Tuesday, February 21, 2012
Street trees in London look perfectly normal in the summer. But when the leaves fall, look out! They suddenly become strange, stumpy aliens!
Many of the trees on London streets are regularly pruned by "pollarding," or drastically cutting back the upper growth. Pollarding controls the size of trees that would otherwise grow too large for a streetscape, such as these London plane trees on Bassett Road, not far from our neighborhood. It also supposedly helps prevent falling branches and other debris, particularly in storms -- or so I've read.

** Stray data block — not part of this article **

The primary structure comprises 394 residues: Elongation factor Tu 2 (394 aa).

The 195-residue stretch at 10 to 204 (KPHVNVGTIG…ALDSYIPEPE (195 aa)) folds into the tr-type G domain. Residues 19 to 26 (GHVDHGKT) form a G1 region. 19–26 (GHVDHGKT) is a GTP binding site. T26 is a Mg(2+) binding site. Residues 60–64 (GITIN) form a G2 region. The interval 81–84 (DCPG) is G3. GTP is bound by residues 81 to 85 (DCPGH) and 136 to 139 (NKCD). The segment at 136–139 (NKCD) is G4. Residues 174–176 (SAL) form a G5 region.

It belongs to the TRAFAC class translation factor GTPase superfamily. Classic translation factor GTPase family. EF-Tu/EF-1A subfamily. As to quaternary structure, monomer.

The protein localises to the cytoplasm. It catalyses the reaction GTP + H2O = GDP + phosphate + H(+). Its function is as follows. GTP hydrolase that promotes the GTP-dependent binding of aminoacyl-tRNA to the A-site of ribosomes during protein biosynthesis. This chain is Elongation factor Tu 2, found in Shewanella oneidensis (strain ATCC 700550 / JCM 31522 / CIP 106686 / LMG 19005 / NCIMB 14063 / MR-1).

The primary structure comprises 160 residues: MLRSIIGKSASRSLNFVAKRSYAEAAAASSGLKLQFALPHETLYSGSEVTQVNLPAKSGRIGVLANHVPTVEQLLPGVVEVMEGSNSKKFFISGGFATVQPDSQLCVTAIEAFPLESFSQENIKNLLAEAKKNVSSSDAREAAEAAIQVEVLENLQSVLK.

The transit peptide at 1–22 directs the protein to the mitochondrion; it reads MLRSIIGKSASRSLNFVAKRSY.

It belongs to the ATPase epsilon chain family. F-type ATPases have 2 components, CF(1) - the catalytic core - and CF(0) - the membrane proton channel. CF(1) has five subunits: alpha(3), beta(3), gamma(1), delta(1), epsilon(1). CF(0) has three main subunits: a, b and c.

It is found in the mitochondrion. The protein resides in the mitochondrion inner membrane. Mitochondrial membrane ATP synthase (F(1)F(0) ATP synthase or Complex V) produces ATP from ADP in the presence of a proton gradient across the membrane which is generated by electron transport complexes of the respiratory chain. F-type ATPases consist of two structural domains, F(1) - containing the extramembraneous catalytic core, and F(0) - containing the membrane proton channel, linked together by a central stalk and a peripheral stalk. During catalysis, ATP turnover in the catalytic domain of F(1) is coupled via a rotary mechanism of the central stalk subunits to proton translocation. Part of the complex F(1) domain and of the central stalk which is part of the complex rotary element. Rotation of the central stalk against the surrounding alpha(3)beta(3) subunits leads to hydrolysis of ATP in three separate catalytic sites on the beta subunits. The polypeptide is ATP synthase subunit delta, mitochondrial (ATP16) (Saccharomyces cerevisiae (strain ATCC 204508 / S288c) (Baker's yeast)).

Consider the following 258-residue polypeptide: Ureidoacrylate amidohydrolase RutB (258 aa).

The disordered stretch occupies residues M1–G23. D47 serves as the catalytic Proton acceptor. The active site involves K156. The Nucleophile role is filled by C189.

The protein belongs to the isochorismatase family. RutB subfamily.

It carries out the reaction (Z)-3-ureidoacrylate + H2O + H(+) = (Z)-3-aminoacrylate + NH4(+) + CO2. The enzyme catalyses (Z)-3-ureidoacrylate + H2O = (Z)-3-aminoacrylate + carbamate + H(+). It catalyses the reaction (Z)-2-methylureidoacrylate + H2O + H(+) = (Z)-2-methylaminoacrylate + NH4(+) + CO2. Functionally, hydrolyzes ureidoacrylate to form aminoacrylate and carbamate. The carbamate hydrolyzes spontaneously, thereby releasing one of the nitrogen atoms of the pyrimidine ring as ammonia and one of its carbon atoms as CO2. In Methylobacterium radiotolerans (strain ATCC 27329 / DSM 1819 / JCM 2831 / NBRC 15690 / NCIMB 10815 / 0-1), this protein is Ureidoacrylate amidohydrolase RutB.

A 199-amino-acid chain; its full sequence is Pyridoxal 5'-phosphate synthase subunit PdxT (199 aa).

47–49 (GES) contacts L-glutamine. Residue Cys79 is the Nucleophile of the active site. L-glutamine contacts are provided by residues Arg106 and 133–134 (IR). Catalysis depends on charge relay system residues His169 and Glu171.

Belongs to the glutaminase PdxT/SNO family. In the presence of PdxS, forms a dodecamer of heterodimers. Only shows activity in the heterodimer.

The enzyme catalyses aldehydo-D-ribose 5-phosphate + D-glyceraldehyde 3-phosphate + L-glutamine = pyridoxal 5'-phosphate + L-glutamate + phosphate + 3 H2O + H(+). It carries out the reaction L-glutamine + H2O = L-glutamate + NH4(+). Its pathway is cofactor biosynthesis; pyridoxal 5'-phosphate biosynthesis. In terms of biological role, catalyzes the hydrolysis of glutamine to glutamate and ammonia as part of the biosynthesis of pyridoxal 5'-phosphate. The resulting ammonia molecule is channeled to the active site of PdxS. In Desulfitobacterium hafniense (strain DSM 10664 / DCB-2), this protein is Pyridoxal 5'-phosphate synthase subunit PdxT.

The trees at the side of our apartment complex were re-pruned just a month or two ago, and all the thin, twiggy growth at the top of the pollard knobs was removed. The trees were left looking like bony, skeletal hands. I can't imagine how strange they're going to look when the leaves come out again in the spring.
The nature-lover in me wishes the trees could be left alone to grow into their natural state. But I can see how that might be a problem in a relatively cramped urban environment. Pollarding is popular all over Europe, and I used to see it in Morocco, too. Some people actually like the look.
I have a few more photos of London's pollarded trees here and here.